The Measure of Technological Success

Over at Manifest Density, Tom has a couple interesting posts up arguing that the success of Blu-Ray in our marketplace should not be taken as proof that it’s a “better” technology than HD DVD, as many seem to have contended.

Megan’s right [as stated here] that I and a lot of my fellow nerds aren’t very happy about this outcome, but she’s wrong to say that “[e]very time there’s a format war, the losers complain that the inferior product won through nefarious methods.” I’m not sure that’s a fair characterization. In this case I can admit that Blu-Ray is the technically superior standard. Many technologists didn’t like it because it seemed a bit more DRM-laden, because it didn’t seem worth the price premium, and because Sony has behaved very badly with respect to proprietary media formats in the past […]

It’s just that it’s frustratingly obvious that the factors determining a technology’s success frequently have little to do with its capabilities, price, performance or other innate attributes. Rather, they’re the result of quirks of the business environment into which the technology is born.

I don’t think I have much to add to this debate, but I thought it was interesting enough to be worth sharing. I’m not convinced (as some of those in this debate have suggested) that all economists would argue that the “better” technology is the one that succeeds in the marketplace, and I disagree with the criticism that Tom’s idea of technological superiority is devoid of consideration of human and market concerns. I think (in agreement with Tom) that any technology has its pros and its cons in its design, but that these formal features may have little or nothing to do with what plays out in the marketplace in the long run thanks to the quirks of the business world.

It’s important to consider that “better” is subjective to group interests—better for whom? Arguably, Blu-Ray is better for movie studios in the short run view because it seems to offer better DRM. Maybe HD DVD was better for consumers because of less restriction in this way (which, some will certainly argue, would have been better for everyone in the long run, as the lack of rights management in audio cassettes was likely a boon to the music recording industry). We’ll never get to see how this plays out long-term in a real, idealized “market” scenario, though, because some major studios threw their support to one side early and made up consumers’ minds for them.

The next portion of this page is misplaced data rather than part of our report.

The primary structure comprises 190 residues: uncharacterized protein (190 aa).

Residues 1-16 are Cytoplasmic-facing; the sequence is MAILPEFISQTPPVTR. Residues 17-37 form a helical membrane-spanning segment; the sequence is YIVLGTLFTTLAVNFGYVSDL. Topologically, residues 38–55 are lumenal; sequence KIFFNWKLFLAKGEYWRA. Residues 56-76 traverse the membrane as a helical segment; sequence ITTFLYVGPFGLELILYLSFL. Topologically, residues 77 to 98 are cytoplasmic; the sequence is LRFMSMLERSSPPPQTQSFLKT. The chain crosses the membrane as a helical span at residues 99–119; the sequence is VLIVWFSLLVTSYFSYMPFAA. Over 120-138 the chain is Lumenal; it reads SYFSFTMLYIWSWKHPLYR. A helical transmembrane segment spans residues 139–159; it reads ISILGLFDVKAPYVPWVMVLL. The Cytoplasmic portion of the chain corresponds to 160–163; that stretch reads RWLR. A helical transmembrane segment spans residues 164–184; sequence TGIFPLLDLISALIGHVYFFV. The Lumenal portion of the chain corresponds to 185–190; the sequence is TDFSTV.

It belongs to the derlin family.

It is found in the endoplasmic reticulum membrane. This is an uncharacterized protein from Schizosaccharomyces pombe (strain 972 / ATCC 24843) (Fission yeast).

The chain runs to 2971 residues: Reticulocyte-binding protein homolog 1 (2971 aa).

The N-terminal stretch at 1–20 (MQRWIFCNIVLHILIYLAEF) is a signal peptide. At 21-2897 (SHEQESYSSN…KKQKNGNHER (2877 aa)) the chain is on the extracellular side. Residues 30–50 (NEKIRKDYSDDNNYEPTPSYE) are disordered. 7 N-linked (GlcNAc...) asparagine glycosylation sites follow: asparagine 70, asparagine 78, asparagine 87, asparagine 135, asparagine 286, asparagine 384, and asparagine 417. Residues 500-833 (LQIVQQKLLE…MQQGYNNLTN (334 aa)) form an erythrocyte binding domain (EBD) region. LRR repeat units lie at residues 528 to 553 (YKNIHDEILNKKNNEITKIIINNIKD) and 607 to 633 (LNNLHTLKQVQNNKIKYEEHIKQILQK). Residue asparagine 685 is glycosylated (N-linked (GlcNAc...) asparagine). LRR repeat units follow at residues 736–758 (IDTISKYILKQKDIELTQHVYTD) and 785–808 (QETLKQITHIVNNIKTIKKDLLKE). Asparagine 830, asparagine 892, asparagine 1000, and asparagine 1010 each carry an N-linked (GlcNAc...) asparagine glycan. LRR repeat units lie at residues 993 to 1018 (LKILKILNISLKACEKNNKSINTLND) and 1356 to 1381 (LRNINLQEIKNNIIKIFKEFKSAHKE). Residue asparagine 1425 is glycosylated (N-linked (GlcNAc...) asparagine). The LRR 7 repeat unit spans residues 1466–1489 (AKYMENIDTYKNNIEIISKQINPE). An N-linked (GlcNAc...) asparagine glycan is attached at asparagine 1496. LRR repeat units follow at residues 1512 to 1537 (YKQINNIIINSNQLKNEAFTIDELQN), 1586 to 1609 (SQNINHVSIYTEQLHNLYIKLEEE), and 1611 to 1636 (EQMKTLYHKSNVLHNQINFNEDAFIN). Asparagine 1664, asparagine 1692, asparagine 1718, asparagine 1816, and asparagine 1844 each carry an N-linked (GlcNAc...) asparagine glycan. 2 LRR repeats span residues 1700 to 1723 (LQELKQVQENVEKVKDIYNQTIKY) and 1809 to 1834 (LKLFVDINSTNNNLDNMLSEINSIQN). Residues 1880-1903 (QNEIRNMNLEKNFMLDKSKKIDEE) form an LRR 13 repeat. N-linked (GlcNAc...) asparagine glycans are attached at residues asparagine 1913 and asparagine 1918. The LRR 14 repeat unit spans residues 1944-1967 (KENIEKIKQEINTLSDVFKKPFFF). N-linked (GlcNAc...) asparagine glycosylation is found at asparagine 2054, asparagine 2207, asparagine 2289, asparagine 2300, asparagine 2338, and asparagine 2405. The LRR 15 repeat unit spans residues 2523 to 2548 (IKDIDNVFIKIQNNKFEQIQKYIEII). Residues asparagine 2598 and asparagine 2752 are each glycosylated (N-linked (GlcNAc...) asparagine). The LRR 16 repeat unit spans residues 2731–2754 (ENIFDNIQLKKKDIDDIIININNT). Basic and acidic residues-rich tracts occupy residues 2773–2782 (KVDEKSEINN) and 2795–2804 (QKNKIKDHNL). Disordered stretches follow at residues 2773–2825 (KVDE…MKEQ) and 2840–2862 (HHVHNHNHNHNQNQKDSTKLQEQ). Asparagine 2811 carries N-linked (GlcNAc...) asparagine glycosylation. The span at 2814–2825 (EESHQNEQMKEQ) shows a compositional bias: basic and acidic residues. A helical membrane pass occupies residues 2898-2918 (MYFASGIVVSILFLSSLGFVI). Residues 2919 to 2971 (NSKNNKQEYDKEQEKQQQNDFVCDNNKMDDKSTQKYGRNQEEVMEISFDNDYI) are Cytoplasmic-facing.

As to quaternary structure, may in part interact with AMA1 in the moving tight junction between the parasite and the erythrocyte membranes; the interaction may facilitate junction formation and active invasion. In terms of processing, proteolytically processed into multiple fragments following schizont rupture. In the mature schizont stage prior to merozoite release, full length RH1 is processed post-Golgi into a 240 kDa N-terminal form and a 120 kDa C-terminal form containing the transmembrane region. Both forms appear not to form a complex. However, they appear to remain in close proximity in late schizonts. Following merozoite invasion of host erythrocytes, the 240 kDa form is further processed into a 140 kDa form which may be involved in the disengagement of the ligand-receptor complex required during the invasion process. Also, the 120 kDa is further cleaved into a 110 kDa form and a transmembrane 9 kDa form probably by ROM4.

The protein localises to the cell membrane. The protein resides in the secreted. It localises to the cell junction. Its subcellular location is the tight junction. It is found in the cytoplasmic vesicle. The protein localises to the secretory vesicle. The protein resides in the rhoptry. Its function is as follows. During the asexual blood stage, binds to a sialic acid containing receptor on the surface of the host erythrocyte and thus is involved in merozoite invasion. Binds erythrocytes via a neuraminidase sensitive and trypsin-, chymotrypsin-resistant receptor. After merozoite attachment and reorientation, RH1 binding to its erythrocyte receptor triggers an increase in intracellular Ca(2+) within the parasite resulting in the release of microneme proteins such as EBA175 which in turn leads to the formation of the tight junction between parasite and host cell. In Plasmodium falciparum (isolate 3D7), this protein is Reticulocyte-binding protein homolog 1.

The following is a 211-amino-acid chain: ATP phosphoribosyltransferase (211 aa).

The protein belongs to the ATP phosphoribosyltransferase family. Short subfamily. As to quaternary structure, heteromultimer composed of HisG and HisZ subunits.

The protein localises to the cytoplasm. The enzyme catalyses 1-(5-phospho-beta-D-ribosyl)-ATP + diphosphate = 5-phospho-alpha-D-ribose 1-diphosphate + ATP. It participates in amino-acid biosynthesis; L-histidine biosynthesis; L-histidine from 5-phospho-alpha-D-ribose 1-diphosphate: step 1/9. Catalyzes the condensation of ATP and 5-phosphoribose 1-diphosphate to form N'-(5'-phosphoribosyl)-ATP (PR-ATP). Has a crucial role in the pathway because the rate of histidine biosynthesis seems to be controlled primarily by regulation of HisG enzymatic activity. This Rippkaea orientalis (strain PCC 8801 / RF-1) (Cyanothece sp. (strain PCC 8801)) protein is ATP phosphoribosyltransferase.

For my part, I wasn’t interested in committing to an expensive, high-def movie format right now. I must admit, though, that I appreciate the free bag I got from the Consumer Electronics Show much more now because of the HD DVD ad embroidered on the outside. In five to ten years, that will be about as hip as a Betamax t-shirt.

(This entry has been cross-posted at Shouting Loudly.)

One thought on “The Measure of Technological Success

  1. This was one of those, “To hell with both of them” moments for me. HD-DVD is more consumer friendly, in that it lacks the second layer of DRM, and has no region encoding. However, it DID mandate a Microsoft-sponsored format for interactivity (Blu-Ray has it as an option.)

    Me, I’m buying cheap external HDDs. And DVDs.

Comments are closed.